On May 1-2 I was lucky enough to have a media pass for the round of the FIA GT1 World Championship held at Silverstone, UK. I must stress that they didn’t just fall into my lap – I write articles on http://www.thecheckeredflag.co.uk/ that somehow seem to be important enough to get behind the scenes.
There that’s the shameless plug over.
Now, despite the fact that the weekend was the third event in a little over a month I’ve had credentials for I am still a little ‘kid in a candy shop’ when I get there.
I spent many of my pre-teen years going to races around the south-east of England, sitting on grassbanks and in grandstands, straining to listen to the at track commentary while watching cars flash by, and the fact that I’m now getting into places that the 10-year-old me would have gladly sold his sister for is not lost on me.
I am also aware I’m a very, very tiny minnow in a very big pond, and occasionally I am made fully aware that my feet are some distance from touching the bottom.
The Saturday this feeling comes sharply into focus.
Arriving frightening early I put my laptop on a table in the media centre (the racing media are incredibly trusting when it comes to leaving hardware in full view, not that anyone would want my laptop, as it doesn’t even have a battery) I head out to find the Matech Competition pits – a team with whom I have managed to get an interview with for the weekend.
When I return to the media centre I find my laptop surrounded by the (relative) glitterati of racing media. There are the teams’ official press officers, LAT Photographic to my left, a cluster of Speedhunters to my right. The man from Autosport is in the next room (I always wonder whether if I steal his logo emblazoned jacket means I automatically get his job).
Despite this there is none of the “who are you anyway?” attitude I have expected, though I do feel a vague wave of distain from the man from Matech when I explain I don’t have “a card” and scrawl my phone number on a piece of paper ripped off the bottom of the Formula Three entry list leaning on the side of one of the team’s trucks.
As a whole the people from the team are very accommodating, considering it’s a race weekend and they spend nearly the whole event struggling with the car. I get a distinct feeling of power as I am let into the back entrance to their pit garage, emerging beside their blue and white Ford GT just as the public autograph session is finishing at the front of the garage. This feeling is only increased when I am let into their hospitality suite for the interview itself.
However, the highlight of the weekend is getting down to the pitlane.
For as long as I’ve watched racing on TV the work of a pitlane reporter has seemed like the best job there is. As soon as I saw the words “pitlane pass” in the paperwork for the weekend my eyes probably lit up, with little pitboards coming up in them the way dollar signs do in those of cartoon bad guys.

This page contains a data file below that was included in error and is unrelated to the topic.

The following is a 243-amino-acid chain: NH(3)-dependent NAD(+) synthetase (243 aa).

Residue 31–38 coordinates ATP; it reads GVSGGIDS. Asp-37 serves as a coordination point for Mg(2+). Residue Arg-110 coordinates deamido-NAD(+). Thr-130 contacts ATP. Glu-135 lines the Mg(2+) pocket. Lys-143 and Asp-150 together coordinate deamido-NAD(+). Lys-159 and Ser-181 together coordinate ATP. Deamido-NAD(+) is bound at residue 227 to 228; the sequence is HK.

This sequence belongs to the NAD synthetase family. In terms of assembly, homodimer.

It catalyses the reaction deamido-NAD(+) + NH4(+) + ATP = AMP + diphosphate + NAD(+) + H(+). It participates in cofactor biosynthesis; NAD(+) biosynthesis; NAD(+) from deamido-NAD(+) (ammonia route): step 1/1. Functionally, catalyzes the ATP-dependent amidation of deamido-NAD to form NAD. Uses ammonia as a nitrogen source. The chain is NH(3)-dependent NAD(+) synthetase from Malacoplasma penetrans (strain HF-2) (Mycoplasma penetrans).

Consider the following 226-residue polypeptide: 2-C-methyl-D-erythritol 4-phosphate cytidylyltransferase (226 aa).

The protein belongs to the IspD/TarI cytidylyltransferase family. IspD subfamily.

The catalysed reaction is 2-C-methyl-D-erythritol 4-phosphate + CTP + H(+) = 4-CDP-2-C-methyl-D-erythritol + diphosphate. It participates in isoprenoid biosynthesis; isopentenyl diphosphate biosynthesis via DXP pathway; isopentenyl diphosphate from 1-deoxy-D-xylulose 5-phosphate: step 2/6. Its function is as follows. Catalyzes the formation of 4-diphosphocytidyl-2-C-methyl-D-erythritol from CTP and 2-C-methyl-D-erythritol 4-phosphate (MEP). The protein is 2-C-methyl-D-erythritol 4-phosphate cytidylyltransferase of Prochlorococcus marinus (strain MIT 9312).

Let me tell you now; there is nothing like a racing pitlane, even during a practice session.
I get to stand feet away from a Corvette as it burbles by in the pitlane (I have spent many years listening to commentators claim there is ‘nothing like a Corvette’ and now I am finally in agreement with them).
There is noise everywhere. I stand feet behind a Lamborghini as it roars into life and feel an uncomfortable warm feeling in my right ear, the only thing that convinces me that I’m not deaf is that I can still appreciate the Nissan GT-R than rumbles along behind it.
Two of the Maseratis sweep into their pits infront of me, one coming worrying close to reliving me of my lower legs as I stand in the open entrance to a GT3 team’s garage while the Vitaphone team change the tyres on their two MC12s. Much of the GT3 team – Phoenix Racing – come to the front of the pit to watch the stop, then either retreat back into the garage, or put their fingers in their ears.
When men who spend their working days around cars are putting their fingers in their ears you know it’s going to be loud.
And it is loud, even with my fingers in my ears it’s loud, a feeling confirmed by the fact the whole pit seems to vibrate, as well as my internal organs.
The pitlane during the GT3 race is even more chaotic, with every car having to make a stop within a tem minute window it can get pretty crowded, a only made worse by the fact their trolleys of tyres and equipment are lined up on the pitlane as the GT1 teams are occupying the main garages. I haven’t a clue who wins, but it’s a way to watch a race that is simply unforgettable.
It’s dirty, loud, smelly and more than a little bit dangerous, and that’s how to watch racing.
Watching the GT1 races from the media centre, taking notes, is great, but a little too sanitized, like watching the race from your living room on TV, occasionally looking out the window. It’s improved in the second race as I am one of several people in the room commenting on the race, but it’s still not the same.
I am a racing fan, and there is something fantastic about eschewing the media pass for an hour and standing on a bank on the outside of the new Arena section straining your ears for the at track commentary over the assorted whines and rumbles of racing engines watching the race with the public.
Of course, that doesn't mean I'll be turning down credentials anytime soon.